I had allergies to drugs and hayfever, awful nose-bleeds and caught everything going! Chicken pox twice, measles 3 times, shingles all by the time I was 8! Mumps at 10. Had a smallpox vaccination..and got it much to the surprise of my doctor and had to be treated for the disease I was supposed to be protected from!.

 

But strangely, my son whose now 20, has NEVER had any of the childhood diseases,even when been surrounded by outbreaks at school! Our doctor, when I asked him said id probably passed my immunity to them in utero to him...just hope I haven't passed the sclero defect to him too :mellow: but he inherited the awful nose bleeds from my dad and I.

 

So, I guess it could be a myth, but have to say kids are swaddled now-a days a bit of "muck" does them good!

 

Hugs,

 

Lynn

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Sweet,

The contents of my wine glass is unknown! That was several, several years ago and a group were here at the house "partying". Someone had a camera and we started taking pictures of stuff. So unfortunately, I don't remember. :lol: I posted it in celebration of ISN's anniversaries.


Janey Willis

ISN Support Specialist

(Retired) ISN Assistant Webmaster

(Retired) ISN News Director

(Retired) ISN Technical Writer for Training Manuals

International Scleroderma Network (ISN)

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Well- it could be that farm kids just live in places with less air pollution. And in fact, less exposure to the things spread in crowds.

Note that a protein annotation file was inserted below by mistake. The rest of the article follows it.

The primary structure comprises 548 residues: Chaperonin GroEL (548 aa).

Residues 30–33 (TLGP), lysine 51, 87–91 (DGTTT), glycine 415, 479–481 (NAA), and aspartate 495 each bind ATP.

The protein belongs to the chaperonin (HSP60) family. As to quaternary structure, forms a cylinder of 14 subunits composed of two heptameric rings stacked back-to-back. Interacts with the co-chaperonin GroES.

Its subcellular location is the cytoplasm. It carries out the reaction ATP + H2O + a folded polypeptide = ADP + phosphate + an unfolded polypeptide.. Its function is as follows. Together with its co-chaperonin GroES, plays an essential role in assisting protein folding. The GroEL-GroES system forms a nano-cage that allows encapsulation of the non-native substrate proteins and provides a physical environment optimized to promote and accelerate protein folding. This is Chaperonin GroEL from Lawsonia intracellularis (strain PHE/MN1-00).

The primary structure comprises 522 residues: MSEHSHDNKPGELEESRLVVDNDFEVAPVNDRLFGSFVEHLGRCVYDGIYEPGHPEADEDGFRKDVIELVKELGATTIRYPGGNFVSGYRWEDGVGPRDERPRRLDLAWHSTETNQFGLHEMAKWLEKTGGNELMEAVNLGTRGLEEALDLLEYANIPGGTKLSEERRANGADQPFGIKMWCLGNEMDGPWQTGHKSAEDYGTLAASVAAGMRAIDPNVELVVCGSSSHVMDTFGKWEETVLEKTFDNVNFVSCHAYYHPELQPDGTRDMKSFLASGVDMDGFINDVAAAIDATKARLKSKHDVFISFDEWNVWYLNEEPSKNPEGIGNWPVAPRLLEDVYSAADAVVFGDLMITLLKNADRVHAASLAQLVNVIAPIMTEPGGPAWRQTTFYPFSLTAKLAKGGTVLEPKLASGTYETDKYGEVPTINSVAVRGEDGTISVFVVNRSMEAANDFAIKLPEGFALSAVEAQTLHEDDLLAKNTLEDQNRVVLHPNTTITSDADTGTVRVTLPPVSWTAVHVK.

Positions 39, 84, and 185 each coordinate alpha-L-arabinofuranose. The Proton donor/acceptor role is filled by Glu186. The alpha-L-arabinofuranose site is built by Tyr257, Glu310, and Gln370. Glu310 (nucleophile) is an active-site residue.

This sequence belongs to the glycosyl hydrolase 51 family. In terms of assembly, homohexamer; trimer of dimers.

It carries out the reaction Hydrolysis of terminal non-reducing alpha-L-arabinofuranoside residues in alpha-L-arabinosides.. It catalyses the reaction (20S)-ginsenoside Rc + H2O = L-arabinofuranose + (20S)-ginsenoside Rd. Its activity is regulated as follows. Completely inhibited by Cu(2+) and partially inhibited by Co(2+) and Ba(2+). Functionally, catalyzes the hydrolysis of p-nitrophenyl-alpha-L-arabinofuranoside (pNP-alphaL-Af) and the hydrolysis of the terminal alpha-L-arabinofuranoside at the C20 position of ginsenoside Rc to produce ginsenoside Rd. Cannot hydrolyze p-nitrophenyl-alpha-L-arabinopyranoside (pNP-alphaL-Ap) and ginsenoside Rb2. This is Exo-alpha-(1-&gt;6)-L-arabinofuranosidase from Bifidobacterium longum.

I traveled starting at age 5 to places where there was leprosy, TB and every other known plague of mankind. I spent that first year "exposed" (I know because I came down with many strange diseases) to most of them. And my older sister started school at the same time and shared all her usual childhood illnesses she picked up with me. That first year, I was constantly sick.

Could have be building a strong immune system- after that first year, I was pretty free from most of the sicknesses that came around.

Hmmm- maybe that was the problem. My immune system couldn't stand the boredom and lack of challenge and entertained itself with reacting to me in general..........

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Love the photo of that little girl, Janey!! :terrific:

 

I was once leading a young rider on a rather 'jolly' pony across a very muddy field. The pony launched itself in the air, knocking me flat on my face and dumping it's rider on the ground at the same moment. When we scrambled to our feet and looked at one another, we both resembled the child in the photo!! :lol:


Jo Frowde

ISN Assistant Webmaster

SD World Webmaster

ISN Sclero Forums Manager

ISN News Manager

ISN Hotline Support Specialist

ISN Chat Host

International Scleroderma Network (ISN)

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:terrific: Hehe enjoytheride, maybe that is the case with the immune system. I am in general easily bored so no surprise with my immune system LOL

 

Jean